How to describe my trip to India? A few words that come to mind -
Camaraderie, Bonding, Shopping, Monsoon,
Flashes of Opulence, Sense of Disconnect,
Colors and Traditions, Flavors and Aromas,
Fleeting Moments of Tranquility, Places Frozen in Time,
A Metropolis Ripping at the Seams yet Miraculously Surviving Each Day.....
The entry point to India (Mumbai Airport) which earlier used to be a nightmare that I wanted to quickly wake up from, turned out to be a pleasant experience this time around. The new Mumbai International airport is very artistically done and ensures a very smooth flow of passengers. They have to improve the services a bit more particularly the long immigration queues during departure which spoils the overall experience. But still excellent progress.
Ae Dil Hai Mushkil, Hai Jeena Yahan,
Zara Hatke, Zara Bachke,
Ye Hai Bombay Meri Jaan
(O my dear heart, life here is a struggle
Careful and be wise, this is Bombay my love)
Song that immortalized life in Bombay - an enigmatic, teeming metropolis that grabs your attention with it's wonderful, hues and colors and yet frustrates you with its apathy towards everything. You can hate it or fall in love with it, but once you have lived in Bombay, no other city in India can work for you. It is compulsively cosmopolitan, unlike any other city in India.
The variety of classy restaurants serves up a gastronomic delight to food lovers. Bombay and New Bombay also have a number of International fast food outlets like McDonald's, Chili's, Burger King, Domino's, Pizza Hut, Subway etc etc.. There is. McDonald and Domino's right in front of my home in Mumbai. Did enjoy some good food and camaraderie during this trip.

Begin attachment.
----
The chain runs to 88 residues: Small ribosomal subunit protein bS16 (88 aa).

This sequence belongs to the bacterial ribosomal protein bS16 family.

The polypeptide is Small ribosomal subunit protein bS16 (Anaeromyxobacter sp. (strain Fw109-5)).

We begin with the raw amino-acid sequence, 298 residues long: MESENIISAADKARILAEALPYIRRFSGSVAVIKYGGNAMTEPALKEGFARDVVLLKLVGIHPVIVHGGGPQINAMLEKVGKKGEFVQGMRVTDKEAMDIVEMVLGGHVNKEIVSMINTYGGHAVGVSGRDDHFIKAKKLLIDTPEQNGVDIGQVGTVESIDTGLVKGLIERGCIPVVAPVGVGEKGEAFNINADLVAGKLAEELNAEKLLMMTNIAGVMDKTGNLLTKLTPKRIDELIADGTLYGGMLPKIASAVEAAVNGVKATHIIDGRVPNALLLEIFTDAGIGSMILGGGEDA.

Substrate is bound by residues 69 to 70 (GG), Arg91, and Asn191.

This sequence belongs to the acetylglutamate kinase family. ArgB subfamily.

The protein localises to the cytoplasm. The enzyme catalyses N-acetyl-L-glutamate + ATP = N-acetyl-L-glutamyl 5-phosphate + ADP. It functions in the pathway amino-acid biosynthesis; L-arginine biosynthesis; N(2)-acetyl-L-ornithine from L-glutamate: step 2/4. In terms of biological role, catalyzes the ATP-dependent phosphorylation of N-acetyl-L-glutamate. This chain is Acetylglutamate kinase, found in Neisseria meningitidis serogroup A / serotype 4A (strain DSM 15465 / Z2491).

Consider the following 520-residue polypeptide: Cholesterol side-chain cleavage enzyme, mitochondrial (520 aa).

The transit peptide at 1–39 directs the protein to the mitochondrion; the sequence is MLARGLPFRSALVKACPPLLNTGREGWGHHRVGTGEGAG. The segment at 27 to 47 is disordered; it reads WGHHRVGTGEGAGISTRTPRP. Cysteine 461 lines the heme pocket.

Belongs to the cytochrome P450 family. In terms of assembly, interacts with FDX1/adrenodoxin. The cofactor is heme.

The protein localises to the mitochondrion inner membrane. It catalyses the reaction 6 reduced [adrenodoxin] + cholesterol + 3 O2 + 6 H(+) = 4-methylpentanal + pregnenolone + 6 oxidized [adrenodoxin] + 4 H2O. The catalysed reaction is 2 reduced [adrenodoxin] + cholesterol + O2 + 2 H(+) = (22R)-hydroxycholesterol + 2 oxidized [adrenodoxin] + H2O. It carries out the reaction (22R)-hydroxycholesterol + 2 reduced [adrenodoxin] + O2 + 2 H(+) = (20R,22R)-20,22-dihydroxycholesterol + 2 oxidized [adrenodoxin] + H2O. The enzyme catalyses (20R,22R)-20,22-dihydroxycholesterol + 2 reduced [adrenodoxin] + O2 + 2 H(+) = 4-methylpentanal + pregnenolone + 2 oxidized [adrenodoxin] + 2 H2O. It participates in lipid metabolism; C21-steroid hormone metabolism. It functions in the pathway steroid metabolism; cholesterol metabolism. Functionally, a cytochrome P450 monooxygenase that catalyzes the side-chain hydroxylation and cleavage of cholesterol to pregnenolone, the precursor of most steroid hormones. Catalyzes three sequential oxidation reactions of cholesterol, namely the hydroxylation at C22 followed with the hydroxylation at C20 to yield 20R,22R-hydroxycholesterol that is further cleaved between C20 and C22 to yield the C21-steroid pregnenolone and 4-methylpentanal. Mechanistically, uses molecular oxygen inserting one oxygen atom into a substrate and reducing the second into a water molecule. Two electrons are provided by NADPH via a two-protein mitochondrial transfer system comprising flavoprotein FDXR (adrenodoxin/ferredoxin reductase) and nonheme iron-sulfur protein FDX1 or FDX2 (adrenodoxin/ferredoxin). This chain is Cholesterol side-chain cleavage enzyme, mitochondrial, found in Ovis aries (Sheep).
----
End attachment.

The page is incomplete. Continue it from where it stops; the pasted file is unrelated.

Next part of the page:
The falling in love with Bombay happened during my youth. However this time I could not avoid the feeling of disconnect - the city that I had grown up in had been replaced by this grotesque, chaotic and concrete monstrosity.
The streets where you could take a walk with your buddies have been replaced by this never ending flood of honking vehicles. The smoke pollution and sound decibels probably has reduced the life span of an average person by at least 15 years. The magic of the Mumbai monsoon is gone for ever too. The city has grown at a mind boggling rate and yet miraculously survives the desperate paucity of resources and infrastructure.
The people however carry on without a hint annoyance or frustration. The Bombaiyya attitude; - Live, work and be merry like there is no tomorrow and don't bother complaining. This is why the terrorists have never impacted Mumbai - It has no time to pause; even for "Fear". It rises from the ashes every single day and keeps moving on.
The incessant rains in July were not providing too many chances to get out and re-experience the city. So, I was already looking forward to spending some time at our home in Kerala. It is peak monsoon in Kerala too during this period, but I received information that the weather this year was better than in Mumbai. So off to Kerala for some R 'n R.
Kerala did not disappoint me in terms of the weather. It was occasional rains with decent periods of beautiful sunshine. It was cooler than Mumbai because of the dense foliage and canopy of trees which would not allow the sunlight to touch the ground. The tranquility is mesmerizing and you could almost hear your thoughts. The silence was occasionally broken by a faint sound of the rhythmic vedic chants from the temple half a mile away. Perfect solitude. People did keep dropping in to meet us and there was the need for some time to be set aside for bureaucracy as well. I tried to collect as many moments of peace and quiet that was available.